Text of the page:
How is Custody Decided?

How is Custody Decided?

During a divorce, most custody decisions are settled out of court. The parents are encouraged to arrange the most suitable arrangement for their children. The ultimate goal of all custody arrangements is to come to a decision which is in the child’s best interests, and it is believed that in the first instance the parents themselves are the best people to decide what type of arrangement that is.

The most common decision is that the child (or children) will live with one parent and the other will have visitation rights that both parties agree on. Another decision is that a child live with both parents intermittently.

Parents are often encouraged to hire attorneys, counsellors, or mediators in order to help them come to a decision that is in the best interests of their children.

What if a decision can’t be agreed out of court?

If a custody decision can’t be made out of court, then it will ultimately be decided by a family court.

Still, the ultimate question to be answered will be ‘What is in the child’s best interests?’

The following factors will be considered:

  • the wishes of the child themselves (if they are deemed old enough to make a reasonable decision);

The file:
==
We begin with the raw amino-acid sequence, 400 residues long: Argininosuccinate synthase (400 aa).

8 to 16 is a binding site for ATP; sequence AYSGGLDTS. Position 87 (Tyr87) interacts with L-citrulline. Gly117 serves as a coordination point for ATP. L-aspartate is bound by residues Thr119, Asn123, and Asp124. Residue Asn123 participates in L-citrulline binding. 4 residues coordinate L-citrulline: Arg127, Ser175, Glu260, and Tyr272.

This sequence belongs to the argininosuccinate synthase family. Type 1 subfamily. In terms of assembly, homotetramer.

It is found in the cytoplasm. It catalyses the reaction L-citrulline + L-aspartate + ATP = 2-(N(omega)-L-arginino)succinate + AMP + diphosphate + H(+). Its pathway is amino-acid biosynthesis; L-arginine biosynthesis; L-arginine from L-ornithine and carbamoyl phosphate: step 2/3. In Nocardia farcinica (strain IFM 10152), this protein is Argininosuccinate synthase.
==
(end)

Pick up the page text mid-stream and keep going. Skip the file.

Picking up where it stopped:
• the mental and physical health of each parent;
  • the child’s relationships with other members of household;
  • The history of domestic violence, emotional abuse, drug abuse, or sexual abuse from either parent.

The best way to get your point across in the point of law is to work with an experienced family attorney. These professionals will know the best course of action to take depending on what your goals for custody are – and will be able to express this far better than the average parent.

You can find a specialist family lawyer by getting in touch with the team at Applebaum and Associates.

How is Custody Decided?

Even if you are arrested and charged, there is still hope. An experienced criminal defense attorney in Pennsylvania, like Michael Applebaum, can help you aggressively combat charges, and many will provide a free initial consultation. Investing in your own legal representation may help you avoid thousands of dollars in fines, as well as possible felony convictions and state prison time, depending on the severity of the charge.

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